Monday, April 7, 2014
Award of Attorney’s Fees
With respect to the award of attorney's fees to respondents, no sufficient basis was established for the grant thereof.
It is well settled that attorney's fees should not be awarded in the absence of stipulation except under the instances enumerated in Article 2208 of the Civil Code. As we have held in Rizal Surety and Insurance Company v. Court of Appeals:23
Article 2208 of the Civil Code allows attorney's fees to be awarded by a court when its claimant is compelled to litigate with third persons or to incur expenses to protect his interest by reason of an unjustified act or omission of the party from whom it is sought. While judicial discretion is here extant, an award thereof demands, nevertheless, a factual, legal or equitable justification. The matter cannot and should not be left to speculation and conjecture (Mirasol vs. De la Cruz, 84 SCRA 337; Stronghold Insurance Company, Inc. vs. Court of Appeals, 173 SCRA 619).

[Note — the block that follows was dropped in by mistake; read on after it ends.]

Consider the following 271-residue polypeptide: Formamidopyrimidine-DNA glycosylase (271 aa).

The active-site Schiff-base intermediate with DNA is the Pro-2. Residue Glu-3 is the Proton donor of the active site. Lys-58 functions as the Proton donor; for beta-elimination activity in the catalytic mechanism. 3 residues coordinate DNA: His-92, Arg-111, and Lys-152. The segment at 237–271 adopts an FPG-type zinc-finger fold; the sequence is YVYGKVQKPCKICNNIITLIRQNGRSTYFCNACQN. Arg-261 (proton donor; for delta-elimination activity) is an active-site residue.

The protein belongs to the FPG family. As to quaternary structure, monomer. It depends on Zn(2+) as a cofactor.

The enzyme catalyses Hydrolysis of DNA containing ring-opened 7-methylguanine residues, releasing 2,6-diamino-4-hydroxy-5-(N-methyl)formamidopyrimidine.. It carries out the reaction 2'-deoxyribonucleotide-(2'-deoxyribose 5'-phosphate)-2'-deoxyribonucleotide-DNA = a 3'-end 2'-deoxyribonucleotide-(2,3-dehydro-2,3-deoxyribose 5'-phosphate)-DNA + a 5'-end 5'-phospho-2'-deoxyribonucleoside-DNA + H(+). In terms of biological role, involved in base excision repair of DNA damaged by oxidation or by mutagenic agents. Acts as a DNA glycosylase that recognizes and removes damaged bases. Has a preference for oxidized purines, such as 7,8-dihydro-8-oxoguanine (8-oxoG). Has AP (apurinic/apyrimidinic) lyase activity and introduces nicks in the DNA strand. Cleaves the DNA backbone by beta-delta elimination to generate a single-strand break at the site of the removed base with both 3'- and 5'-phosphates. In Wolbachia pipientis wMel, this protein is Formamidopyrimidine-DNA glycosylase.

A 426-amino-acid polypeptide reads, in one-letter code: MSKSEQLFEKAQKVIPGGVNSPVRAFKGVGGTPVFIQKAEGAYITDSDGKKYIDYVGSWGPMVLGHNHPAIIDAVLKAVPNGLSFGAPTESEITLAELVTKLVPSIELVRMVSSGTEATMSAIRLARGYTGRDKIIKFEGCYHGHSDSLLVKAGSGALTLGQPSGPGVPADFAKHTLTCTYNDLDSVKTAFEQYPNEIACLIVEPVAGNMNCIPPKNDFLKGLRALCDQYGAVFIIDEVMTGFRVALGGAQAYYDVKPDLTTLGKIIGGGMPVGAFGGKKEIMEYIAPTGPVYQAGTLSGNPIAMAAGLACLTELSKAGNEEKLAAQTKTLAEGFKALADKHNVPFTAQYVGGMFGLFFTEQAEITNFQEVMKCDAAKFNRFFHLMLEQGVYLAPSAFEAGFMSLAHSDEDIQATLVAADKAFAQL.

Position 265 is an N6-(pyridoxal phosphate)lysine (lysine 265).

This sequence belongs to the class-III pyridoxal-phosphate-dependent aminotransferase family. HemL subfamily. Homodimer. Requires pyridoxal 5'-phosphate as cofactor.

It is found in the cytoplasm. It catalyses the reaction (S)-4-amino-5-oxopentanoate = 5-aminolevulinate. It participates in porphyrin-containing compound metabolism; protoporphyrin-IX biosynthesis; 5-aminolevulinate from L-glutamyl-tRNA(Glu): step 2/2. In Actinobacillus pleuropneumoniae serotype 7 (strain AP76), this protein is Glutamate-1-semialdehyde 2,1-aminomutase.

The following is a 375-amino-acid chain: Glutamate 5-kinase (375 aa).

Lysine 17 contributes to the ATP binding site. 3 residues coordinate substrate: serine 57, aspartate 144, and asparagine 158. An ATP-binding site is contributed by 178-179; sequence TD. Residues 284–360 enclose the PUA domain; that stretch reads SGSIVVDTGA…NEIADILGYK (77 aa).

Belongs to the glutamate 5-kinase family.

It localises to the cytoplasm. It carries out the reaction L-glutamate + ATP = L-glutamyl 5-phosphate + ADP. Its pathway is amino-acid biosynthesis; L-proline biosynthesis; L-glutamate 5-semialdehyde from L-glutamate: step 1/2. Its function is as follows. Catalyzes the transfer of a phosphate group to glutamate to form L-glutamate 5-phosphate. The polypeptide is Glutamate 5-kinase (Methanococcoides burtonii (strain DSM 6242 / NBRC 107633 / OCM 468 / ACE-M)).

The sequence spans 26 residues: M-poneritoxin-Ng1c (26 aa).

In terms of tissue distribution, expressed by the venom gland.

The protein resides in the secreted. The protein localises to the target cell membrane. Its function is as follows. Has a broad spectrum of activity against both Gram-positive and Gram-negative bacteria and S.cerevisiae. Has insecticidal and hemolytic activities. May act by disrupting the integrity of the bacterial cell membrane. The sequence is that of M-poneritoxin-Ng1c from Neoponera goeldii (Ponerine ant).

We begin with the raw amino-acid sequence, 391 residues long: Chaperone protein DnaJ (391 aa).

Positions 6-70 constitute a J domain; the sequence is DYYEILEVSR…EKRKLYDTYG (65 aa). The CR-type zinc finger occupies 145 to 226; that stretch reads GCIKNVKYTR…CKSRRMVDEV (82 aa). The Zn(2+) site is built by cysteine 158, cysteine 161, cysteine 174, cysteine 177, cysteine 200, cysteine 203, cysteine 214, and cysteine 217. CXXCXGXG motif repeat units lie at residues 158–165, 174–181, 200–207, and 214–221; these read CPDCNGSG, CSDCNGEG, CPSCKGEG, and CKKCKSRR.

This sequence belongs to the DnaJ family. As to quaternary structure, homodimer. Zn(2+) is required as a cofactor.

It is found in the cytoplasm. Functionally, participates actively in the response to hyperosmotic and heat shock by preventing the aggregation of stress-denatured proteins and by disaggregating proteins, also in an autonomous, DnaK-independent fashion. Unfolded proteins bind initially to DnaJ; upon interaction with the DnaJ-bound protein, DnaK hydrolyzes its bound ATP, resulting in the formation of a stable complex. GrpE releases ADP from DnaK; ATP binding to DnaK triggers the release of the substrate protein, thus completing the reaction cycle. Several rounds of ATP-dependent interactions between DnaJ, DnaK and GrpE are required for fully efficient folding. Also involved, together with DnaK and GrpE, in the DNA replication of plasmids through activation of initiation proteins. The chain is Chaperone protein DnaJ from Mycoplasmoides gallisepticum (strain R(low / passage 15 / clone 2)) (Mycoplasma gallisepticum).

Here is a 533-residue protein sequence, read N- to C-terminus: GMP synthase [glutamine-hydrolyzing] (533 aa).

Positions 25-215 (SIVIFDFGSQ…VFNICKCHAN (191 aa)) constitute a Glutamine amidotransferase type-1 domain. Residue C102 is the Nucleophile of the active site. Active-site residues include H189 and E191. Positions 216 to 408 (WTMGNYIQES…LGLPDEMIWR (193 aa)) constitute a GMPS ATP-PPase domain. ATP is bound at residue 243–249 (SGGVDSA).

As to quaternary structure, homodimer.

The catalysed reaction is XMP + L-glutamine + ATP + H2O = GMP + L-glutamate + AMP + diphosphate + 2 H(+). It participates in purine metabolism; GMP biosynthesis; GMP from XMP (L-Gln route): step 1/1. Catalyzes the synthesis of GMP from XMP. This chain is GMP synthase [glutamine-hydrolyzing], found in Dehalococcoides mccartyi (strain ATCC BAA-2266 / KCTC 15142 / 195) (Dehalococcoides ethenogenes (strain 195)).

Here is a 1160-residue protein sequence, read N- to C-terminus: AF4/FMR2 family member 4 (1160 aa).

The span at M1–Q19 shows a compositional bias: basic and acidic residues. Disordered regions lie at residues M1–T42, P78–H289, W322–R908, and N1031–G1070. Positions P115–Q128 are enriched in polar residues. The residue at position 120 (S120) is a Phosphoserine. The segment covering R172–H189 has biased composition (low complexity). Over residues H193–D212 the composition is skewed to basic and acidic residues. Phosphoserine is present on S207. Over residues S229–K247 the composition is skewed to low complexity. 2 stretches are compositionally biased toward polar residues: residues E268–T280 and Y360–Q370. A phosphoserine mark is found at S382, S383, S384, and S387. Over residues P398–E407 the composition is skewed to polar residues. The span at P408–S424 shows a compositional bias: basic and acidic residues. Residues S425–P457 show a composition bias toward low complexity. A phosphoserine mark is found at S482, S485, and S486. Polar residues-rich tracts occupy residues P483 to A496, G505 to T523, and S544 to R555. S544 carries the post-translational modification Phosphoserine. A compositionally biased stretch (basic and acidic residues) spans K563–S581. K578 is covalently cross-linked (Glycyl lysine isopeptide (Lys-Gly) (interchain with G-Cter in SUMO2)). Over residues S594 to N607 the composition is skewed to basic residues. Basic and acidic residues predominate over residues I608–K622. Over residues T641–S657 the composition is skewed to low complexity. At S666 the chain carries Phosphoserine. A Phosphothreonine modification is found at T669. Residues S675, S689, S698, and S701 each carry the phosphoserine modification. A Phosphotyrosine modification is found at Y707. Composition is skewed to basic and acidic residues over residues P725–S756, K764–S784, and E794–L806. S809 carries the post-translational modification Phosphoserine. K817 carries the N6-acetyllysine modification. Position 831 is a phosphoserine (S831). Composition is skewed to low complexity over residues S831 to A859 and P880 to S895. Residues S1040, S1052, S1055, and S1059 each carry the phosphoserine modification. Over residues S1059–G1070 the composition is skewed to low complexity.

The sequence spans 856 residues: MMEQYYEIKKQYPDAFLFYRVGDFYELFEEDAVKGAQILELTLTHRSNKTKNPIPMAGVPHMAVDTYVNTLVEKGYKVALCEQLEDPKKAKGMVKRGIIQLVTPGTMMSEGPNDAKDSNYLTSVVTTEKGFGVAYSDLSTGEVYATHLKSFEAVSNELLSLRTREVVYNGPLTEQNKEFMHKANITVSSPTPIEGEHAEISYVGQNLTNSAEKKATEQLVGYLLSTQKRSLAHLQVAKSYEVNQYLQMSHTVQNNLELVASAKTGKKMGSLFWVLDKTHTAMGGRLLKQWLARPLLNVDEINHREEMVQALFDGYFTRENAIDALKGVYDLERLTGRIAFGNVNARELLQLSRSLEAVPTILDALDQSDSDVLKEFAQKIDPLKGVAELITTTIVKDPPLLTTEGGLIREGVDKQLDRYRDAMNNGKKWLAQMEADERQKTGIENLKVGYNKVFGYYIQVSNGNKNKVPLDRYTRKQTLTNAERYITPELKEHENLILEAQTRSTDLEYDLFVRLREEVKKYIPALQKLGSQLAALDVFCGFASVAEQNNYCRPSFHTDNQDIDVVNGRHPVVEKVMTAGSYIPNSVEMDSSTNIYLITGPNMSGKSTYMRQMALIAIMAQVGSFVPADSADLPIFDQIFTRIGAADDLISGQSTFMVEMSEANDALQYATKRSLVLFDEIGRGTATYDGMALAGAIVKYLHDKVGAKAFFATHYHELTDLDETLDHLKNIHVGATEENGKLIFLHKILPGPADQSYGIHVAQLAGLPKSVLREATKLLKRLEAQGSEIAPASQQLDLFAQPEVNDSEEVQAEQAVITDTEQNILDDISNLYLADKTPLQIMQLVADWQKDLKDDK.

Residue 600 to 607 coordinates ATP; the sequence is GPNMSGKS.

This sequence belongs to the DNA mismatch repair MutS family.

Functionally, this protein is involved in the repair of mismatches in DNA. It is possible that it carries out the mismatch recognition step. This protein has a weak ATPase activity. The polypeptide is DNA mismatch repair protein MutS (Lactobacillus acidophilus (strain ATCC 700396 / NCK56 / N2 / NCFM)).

In the case at bench, the records do not show enough basis for sustaining the award for attorney's fees and to adjudge its payment by petitioner. x x x.
Likewise, this Court held in Stronghold Insurance Company, Inc. vs. Court of Appeals that:
"In Abrogar v. Intermediate Appellate Court G.R. No. 67970, January 15, 1988, 157 SCRA 57], the Court had occasion to state that '[t]he reason for the award of attorney's fees must be stated in the text of the court's decision, otherwise, if it is stated only in the dispositive portion of the decision, the same must be disallowed on appeal.' x x x."24
Spouses Francisco M. Hernandez, et al. v. Spouses Lorenzo Dolor, et al., G.R. No. 160286, July 30, 2004
Read the full text of the case here.